2. I think part of the increase in subtlety (concerning 3D animation) is because of the increase in technology allowing the animators to give more life into the characters. Tangled was another recent another movie that had good animation.

  3. @AssortedNews

    Totally right, but there's another reason that isn't really obvious. Facial subtlety is really really hard, if not impossible, in 2D because of how simple the facial features are in the first place. In CG, though, you're able to render it with a lot more detail, and that makes it possible to be able to read a tiny eye dart or a lip quiver.

    The other reason is actually that any time you have a CG character go completely still, it looks like they died. 2D is much more forgiving in this respect because of how simple it looks anyway. But in CG, the subtle acting is almost required just to get the character to look like they're still alive.

    So, yeah, you're right about it being due to the technology. But it goes both ways. You CAN do it, but you pretty much HAVE to do it.

  4. Both of these movies are amazing. I almost cried more than once during Up, srs. It's the little things (that I may not have noticed if you hadn't pointed them out) that really make the animation. Saw a billboard on my way home.

  5. I should watch toystory 2..

  6. i think it's the detail of the minor movements such as water and mirror reflections.

  7. Sometimes I prefer animation from way back in da day, but maybe that's just me being nostalgic.

  8. Neat stuff. I remember seeing the original Toy Story as a young child. Memories :)

    Following and Supporting

  9. I think the key to good animation is believability. Animators can essentially pose and animate anything is any way, even beyond the realm of what is physically possible. With real physical acting, what is considered good is having believable line delivery, with the body language to match. Body language is the only issue, here, whereas animators not only need to make their animation match the line delivery, but first make sure that their characters are moving in a believable way. Humans don't need to work to move believably, they are already bound by the laws of physics. Animated characters are not.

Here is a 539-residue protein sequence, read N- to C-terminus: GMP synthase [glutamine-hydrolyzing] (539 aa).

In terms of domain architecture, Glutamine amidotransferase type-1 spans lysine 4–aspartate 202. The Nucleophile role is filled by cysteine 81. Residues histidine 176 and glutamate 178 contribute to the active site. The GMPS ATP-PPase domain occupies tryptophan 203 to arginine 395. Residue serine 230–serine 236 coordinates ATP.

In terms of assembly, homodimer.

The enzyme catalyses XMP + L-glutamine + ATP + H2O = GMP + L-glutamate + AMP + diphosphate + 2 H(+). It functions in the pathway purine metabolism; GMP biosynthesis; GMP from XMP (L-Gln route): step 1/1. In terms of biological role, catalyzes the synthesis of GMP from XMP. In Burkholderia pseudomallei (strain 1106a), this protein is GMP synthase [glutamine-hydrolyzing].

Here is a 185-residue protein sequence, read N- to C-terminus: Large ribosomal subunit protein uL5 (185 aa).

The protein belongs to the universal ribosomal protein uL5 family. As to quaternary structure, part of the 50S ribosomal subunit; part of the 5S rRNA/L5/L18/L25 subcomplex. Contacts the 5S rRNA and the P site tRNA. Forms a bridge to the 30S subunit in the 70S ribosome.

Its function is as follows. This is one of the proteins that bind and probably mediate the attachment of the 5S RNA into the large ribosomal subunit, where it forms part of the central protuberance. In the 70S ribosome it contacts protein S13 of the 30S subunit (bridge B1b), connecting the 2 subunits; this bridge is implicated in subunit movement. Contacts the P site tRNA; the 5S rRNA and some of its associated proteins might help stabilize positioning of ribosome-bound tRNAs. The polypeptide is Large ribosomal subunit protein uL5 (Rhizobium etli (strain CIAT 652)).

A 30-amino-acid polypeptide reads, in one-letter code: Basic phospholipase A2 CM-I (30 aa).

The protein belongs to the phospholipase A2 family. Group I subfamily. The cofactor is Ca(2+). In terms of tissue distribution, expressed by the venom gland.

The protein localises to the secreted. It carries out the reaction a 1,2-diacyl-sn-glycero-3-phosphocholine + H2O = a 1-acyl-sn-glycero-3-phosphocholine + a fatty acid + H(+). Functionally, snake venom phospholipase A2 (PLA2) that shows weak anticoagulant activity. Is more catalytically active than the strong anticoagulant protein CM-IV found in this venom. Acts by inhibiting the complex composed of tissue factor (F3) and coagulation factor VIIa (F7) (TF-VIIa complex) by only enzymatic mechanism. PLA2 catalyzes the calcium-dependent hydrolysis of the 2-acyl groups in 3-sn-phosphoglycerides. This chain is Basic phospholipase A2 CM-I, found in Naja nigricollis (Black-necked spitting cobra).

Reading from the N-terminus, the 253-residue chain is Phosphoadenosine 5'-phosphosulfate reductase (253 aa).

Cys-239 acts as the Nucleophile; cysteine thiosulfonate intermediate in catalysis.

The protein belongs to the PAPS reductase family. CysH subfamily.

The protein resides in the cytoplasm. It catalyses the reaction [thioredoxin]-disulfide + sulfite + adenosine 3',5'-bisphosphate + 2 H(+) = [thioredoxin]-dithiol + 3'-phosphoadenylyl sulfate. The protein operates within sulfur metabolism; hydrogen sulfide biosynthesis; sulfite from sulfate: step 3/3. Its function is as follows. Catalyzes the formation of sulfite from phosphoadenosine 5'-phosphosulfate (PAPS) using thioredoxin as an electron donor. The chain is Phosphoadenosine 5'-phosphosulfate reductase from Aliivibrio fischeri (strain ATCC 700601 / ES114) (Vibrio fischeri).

This challenge is compounded even more when dealing with creatures that don't exist, ala HTTYD. What is great about that movie is that they manage to characterize Toothless by drawing on several existing animals, using well-known behaviors to drive their body language that is understandable to the audience, AND animate so well that the message come across subconsciously.

    Some movies have animation that clearly does not come across as well animated because even though the animator might have a good grasp on body language, the movements are not fluid or believable within the realm of our minds, while the truly great not only animate with believability, but put across meaning with every movement without you even having to think about it.

  10. i think what dhalo says is a great summation of the problem, that and perfect symetry, we have this system based on smoothness trying to describe a textured system

    i dig this so far followed and coffeed

  11. i fkn love toy story, nice post

  12. this blog is very good mmmm